Monday, July 1, 2013

Basket Weave

This has been a spring (and into summer) of big projects.  Well, they're actually small projects, but they seem big.  Or maybe just seem big at the time ;-).  Bricking the garden areas has been my favorite.

Years ago I boarded my horses and Punkin at a farm near downtown Lexington.  It was known as the last green holdout in the midst of city development and it was a fantastic old rundown farm full of foxes, rabbits, birds, raccoons and even a few deer.  I tried to win the lottery to save it.  It's now long gone. 


These are no ordinary bricks.  Well, I guess to some people they'd be ordinary, but ordinary in the same way handspun yarn is ordinary.  These bricks were made on that farm and  I'd love to know how many years ago.  They were used to build the stud barn, which by the time I got there was just a neat old falling down barn tucked deep into a wooded lot.  The wooded lot is now gone as well.

Saint Tim noticed the bulldozers moving in on his way to work one morning and stopped and loaded up the back of his car (and tore something up too if I remember correctly, maybe due to weight?) before they all hit the dumpster.  They've been stacked outside our barn ever since, just waiting for a new job.   I now can't imagine the garden areas without them.

Other that the brutal digging out of the dirt and sod (again a big thanks to Saint Tim), laying the bricks was a fun project.  Once the area has been dug out and leveled, you put down about 3 inches of special gravel, level that and then cover with about a inch of special sand.  You then place your bricks (I used a basic weaving pattern, Basket Weave, to give it a good Wool House feel ;-) and then brush more sand over the top to fill the cracks.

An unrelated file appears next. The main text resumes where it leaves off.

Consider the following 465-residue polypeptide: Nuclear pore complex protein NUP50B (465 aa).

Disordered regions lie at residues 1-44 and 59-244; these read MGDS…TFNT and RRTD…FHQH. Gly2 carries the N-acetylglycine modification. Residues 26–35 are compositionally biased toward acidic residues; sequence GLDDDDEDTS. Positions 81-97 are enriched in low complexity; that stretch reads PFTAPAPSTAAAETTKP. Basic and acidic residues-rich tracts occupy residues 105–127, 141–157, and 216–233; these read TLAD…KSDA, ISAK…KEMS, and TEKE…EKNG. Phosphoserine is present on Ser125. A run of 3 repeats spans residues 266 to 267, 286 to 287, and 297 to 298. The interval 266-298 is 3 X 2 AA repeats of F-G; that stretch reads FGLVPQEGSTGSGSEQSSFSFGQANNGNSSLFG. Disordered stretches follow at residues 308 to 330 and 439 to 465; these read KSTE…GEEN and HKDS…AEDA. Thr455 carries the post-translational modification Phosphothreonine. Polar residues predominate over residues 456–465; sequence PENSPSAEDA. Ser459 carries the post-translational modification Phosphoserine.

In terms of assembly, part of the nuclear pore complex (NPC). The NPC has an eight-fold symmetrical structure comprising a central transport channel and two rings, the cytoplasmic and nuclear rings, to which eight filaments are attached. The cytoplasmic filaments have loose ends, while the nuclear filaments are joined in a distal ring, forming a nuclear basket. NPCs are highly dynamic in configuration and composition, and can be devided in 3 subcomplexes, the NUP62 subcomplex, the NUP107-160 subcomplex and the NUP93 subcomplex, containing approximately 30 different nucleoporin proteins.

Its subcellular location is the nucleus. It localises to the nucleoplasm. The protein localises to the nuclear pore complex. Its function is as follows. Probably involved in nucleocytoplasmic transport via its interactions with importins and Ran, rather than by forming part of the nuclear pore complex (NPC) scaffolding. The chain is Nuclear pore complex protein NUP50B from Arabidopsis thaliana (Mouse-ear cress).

There are gates on each end of the lavender garden.



A small pad in front of the new garden shed.


Larger pad in front of the (new) raised sunflower bed.  Side note, there is a slight slope to this area and I'm having trouble getting the sand between the bricks to stay put during big rains.  If anyone has any suggestions, please jump in.



Between the zinnias and the dye garden.



The lavender continues to be a highlight, especially now with some freshened up mulch.



These pictures are all from over a week ago.  The Grosso in the foreground is now waist high and in full bloom.  The bees are in heaven.  

And so is Newtown Spring Farm, but a little piece of it lives on here and in our hearts.

32 comments:

Sandra said...

I love brick! Looks lovely :)

Sandra said...

I love brick! Looks lovely :)

lazymomgardener said...

Love the lavender! I'm hoping someday I can get it to grow for me and actually over-winter. The bricks are great, but the story of where they came from is better.

Leslie said...

Good on Saint Tim for getting those bricks. He really is a saint. Neat old things like that are simply irreplaceable and it kills me to know that so often they end up in the dumpster. They look lovely on your farm.

Andee said...

Oh I love how you saved and reused the bricks!

Cindy D. said...

That is a great story!
My mom just told me recently about how when I was very little we were in Williamsburg VA, and they were tearing down one of the buildings from the 1700's. She grabbed about 5 or 6 of the bricks and carried them around with her for years, wanting to use them on something.
Unfortunately, someone else (who will remain nameless) ended up throwing them away. :( major bummer!

Tombstone Livestock said...

I would go dumpster diving with Saint Tim any day. Are all those just one load or did he manage to get more??? WTG Tim!

When I was in 6th grade the old 2 story 4 room school house i went to from 1st grade was being torn down, my parents got the bricks out of the foundation. And after many hours of our knocking off the old mortar the bricks became the chimney and planter boxes all across the front of our house. Said part is house belongs to someone else now and I hear plan is to tear it down and build a bigger house. House was plenty big but in Silicon Valley there are now Mansions where houses used to be.

I just sweep fine dirt between my stepping stones, think the clay type soild will not wash away as easily. May have to sweep little more in from time to time.

Good job it looks great.

Tombstone Livestock said...
This comment has been removed by the author.
Tombstone Livestock said...

I see I am not the only having problems with leaving comments, yesterday took forever, today I got two .... sorry. I deleted the duplicate.

Rae said...

Very nice! And, I love how you salvaged those bricks. Makes your garden extra special. It has history.

Lori Skoog said...